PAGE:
As influenza season shifts into high gear, with 24 states now reporting widespread activity, the nation’s infectious diseases experts are urging supermarket pharmacies with free-antibiotics promotions to educate their customers on when antibiotics are the right prescription?and when they can do more harm than good.
Several grocery store chains nationwide began offering free antibiotics this winter. Some are linking the promotion to cold and flu season, despite the fact that antibiotics do not work against these viral illnesses. Furthermore, antibiotics can have serious side effects, and their misuse is contributing to the increase in antibiotic-resistant infections such as methicillin-resistant Staphylococcus aureus (MRSA).
Therefore, the Infectious Diseases Society of America (IDSA) and the Centers for Disease Control and Prevention (CDC) have written to supermarkets with free-antibiotics promotions asking them to join “Get Smart: Know When Antibiotics Work,” a campaign from CDC to educate consumers about the importance of using antibiotics appropriately.
“Taking an antibiotic when you don’t need it won’t help you, and may in fact do more harm than good,” said IDSA President Anne Gershon, MD. “At a time when antibiotic overuse is helping to create drug-resistant superbugs such as MRSA and few new antibiotics are being developed, supermarkets need to be responsible in how they promote antibiotics.”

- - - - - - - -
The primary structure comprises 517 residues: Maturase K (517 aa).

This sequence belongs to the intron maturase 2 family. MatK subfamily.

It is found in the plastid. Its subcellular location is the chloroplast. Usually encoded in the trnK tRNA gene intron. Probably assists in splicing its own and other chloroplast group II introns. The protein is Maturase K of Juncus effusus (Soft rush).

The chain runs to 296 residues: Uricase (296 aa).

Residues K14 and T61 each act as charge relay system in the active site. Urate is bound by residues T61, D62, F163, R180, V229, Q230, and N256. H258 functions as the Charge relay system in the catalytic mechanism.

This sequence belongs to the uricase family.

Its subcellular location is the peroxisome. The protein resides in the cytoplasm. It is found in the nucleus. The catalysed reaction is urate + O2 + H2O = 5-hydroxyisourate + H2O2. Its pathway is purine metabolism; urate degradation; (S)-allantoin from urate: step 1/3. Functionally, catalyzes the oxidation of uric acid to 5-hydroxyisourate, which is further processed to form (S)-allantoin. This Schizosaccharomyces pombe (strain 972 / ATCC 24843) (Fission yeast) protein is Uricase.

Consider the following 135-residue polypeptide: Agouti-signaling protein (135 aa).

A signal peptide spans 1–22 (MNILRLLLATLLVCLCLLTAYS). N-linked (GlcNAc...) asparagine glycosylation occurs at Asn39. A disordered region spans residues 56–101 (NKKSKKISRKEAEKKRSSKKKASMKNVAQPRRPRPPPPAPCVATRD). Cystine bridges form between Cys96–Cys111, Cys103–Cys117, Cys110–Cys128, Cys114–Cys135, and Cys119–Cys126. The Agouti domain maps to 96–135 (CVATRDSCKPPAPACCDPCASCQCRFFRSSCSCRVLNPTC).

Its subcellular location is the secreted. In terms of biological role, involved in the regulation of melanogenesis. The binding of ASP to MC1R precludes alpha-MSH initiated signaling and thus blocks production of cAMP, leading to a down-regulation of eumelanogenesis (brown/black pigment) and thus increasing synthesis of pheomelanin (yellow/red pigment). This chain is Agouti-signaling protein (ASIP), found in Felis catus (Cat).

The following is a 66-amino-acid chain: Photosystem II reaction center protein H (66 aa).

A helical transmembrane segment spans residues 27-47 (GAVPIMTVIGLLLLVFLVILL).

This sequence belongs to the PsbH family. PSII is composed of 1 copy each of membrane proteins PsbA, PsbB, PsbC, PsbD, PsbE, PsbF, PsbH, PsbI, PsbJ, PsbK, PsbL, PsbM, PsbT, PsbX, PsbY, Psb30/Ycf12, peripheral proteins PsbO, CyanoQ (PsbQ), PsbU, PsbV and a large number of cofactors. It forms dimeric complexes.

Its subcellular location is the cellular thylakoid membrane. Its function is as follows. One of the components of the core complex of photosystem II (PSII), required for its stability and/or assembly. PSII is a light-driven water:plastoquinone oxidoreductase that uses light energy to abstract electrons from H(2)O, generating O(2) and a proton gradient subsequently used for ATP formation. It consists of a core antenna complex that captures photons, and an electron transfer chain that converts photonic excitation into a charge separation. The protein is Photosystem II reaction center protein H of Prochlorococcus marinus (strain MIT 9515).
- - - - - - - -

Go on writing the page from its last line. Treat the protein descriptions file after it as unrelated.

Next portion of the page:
Studies show many people believe that antibiotics can cure a cold or the flu, and tend to ask or pressure their clinicians to provide them. Every year, tens of thousands of people are prescribed antibiotics for these conditions, even though they will do no good and can be harmful. A recent study in Clinical Infectious Diseases estimates that antibiotics are responsible for 142,000 emergency department visits each year, mostly because of allergic reactions.
“Supermarkets have the power to protect their customers’ health,” said Lauri Hicks, DO, medical director of CDC’s “Get Smart” program. “If they sought to educate people about when antibiotics work and when they don’t, they would be doing a great public service.”
In letters to Wegmans, ShopRite, Stop and Shop, and Giant, IDSA and CDC suggest that supermarkets could begin with CDC’s easy-to-understand posters, brochures, and other educational materials.
IDSA suggests supermarkets offer free flu shots rather than free antibiotics as a way to save customers money while protecting their health. “We applaud supermarkets’ desire to look out for their customers in these difficult economic times,” Dr. Gershon said. “As flu season heats up, free influenza vaccinations would be a proven-effective way to keep customers healthy.”
The Infectious Diseases Society of America (IDSA) is an organization of physicians, scientists, and other health care professionals dedicated to promoting health through excellence in infectious diseases research, education, prevention, and patient care. The Society, which has more than 8,600 members, was founded in 1963 and is based in Arlington, VA. For more information, visit www.idsociety.org.